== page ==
International Women's Day (pg. 2)
Elizabeth Blackwell (1821 - 1910) :: Woman in Science
Elizabeth applied to 29 medical schools before she was finally accepted to one in New York. She graduated at the top of her class and became the first female doctor in America. Unfortunately, her career had an early setback when, while treating an infant, she contracted an infection. As a result, she lost [kwlink]an eye[/kwlink]. Her career was not over though. She opened her own hospital and charged her patients very little or nothing at all.
Marie Curie (1867 - 1934) :: Woman in Science
Marie Curie is one of the first female scientists to have worldwide fame and is the most famous woman in physics. She won two Nobel Prizes - one for physics in 1903 and one for chemistry in 1911. Her fame came from her discovery of the element radium. What made her famous also killed her - Marie Curie died from overexposure to the radioactive element.
Dian Fossey (1932 - 1985) :: Woman in Science
After a trip to Africa, Dian felt compelled to return and live for 18 years among the gorillas. She was the first person to have voluntary contact with a gorilla after one of them touched her hand. Thanks to her work with the mountain gorillas, we know a lot more about their behavior and relationship to humans. While living in Africa, Dian was murdered in her cabin. Her death is still unsolved, although many believe she was murdered by the gorilla poachers she opposed.
Elsie MacGill (1905 - 1980) :: Woman in Science
Dr. Elsie MacGill was the first woman in North America to get a degree in aeronautical engineering. During World War II, she was responsible for production of the Hawker Hurricane fighter plane which she adapted for flying in cold weather. Elsie MacGill also designed the Maple Leaf Trainer for the Canadian Car and Foundry Company, making her the first woman to design an aircraft.
Joan Ganz Cooney (1929 - present) :: Woman in the Arts
Without this woman, kids around the world would never have known Big Bird, Oscar the Grouch or Elmo. She's the driving force behind Sesame Street, as well as the network it aired on, The Children's Television Workshop.
George Sand (1804 - 1876) :: Woman in the Arts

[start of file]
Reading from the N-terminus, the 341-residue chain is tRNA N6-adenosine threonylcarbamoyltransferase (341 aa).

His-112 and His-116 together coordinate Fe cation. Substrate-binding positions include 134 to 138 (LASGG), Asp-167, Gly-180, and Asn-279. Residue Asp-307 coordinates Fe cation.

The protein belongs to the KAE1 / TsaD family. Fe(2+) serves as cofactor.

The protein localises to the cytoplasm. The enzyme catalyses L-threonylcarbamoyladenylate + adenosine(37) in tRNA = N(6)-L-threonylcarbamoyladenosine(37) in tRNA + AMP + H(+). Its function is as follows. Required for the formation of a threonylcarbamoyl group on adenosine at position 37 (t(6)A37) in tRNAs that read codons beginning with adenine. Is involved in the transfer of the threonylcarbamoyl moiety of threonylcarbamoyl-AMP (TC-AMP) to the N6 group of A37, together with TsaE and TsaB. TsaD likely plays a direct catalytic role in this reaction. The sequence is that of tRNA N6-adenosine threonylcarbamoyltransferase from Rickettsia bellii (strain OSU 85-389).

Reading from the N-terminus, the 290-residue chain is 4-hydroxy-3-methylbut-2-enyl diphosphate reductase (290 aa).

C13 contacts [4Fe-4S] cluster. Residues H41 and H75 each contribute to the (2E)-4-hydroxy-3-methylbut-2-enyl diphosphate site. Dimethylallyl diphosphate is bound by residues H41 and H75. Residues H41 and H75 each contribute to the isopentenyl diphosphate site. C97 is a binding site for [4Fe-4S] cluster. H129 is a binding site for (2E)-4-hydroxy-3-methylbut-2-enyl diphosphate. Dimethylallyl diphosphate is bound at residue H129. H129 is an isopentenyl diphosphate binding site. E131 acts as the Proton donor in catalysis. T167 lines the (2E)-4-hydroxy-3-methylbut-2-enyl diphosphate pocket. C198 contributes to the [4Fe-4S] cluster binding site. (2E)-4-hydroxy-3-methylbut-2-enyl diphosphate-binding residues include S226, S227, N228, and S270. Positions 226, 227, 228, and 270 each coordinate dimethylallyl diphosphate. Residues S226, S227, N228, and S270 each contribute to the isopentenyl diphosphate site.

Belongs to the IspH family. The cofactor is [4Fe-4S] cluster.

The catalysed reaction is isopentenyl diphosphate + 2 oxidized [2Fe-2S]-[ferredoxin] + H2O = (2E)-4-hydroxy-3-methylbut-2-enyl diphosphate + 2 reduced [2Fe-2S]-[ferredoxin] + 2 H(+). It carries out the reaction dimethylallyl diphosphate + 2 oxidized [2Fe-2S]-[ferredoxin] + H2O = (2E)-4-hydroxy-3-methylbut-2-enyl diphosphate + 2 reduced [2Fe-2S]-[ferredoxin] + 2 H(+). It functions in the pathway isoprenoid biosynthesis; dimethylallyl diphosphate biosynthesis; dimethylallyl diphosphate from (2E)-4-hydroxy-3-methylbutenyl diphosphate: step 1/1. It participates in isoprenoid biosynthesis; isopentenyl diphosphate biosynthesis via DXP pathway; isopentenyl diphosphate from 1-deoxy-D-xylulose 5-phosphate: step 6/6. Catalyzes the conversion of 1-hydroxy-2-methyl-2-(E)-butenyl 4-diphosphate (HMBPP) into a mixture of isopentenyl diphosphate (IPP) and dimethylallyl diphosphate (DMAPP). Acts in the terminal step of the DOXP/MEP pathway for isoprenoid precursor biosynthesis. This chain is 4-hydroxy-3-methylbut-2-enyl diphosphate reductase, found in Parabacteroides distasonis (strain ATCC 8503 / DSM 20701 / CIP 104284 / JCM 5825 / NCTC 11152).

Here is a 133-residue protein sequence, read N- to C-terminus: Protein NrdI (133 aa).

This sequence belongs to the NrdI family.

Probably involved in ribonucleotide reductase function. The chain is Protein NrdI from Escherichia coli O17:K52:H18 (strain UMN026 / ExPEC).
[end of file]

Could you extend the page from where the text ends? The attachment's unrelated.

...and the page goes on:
George Sand was the pen name of Romantic writer Amandine Aurore Lucile Dupin. She was also sometimes known as Baronne Dudevant. By Romantic, we don't mean Harlequin romance novels; we mean the French romantic movement. George's novels were feminist in nature and filled with social criticism (particularly regarding the poor). Her writings promoted free love and criticized marriage (not a very popular position for a woman of that time). George's irregular life (she dressed as a man) and many love affairs shocked Parisian society.
Simone de Beauvoir (1908 - 1986) :: Woman in the Arts
Talk about girl power! A French novelist and philosopher, her novel The Second Sex is one of the most widely read pieces of feminist literature in the world. However, Simone didn't become actively involved in the feminist movement until the 1960s, when she began to speak out about women's rights, especially issues like abortion and violence against women.
Georgia O'Keeffe (1887 - 1986) :: Woman in the Arts
As hard as it is to break out as an artist today, imagine what it was like for young women a hundred years ago! Georgia O'Keeffe proved it was possible for women to succeed as artists and be recognized for their work. Georgia even continued to paint after she lost her sight at the age of 84. She received the Medal of Freedom from the US government in 1977 and the National Medal of Arts in 1985.
- For more women who made a difference in history, click here.
- Women's Equality Day
- 18th Century Women's Fashion and Grooming
- Civil Rights Movement Timeline
- More March Holidays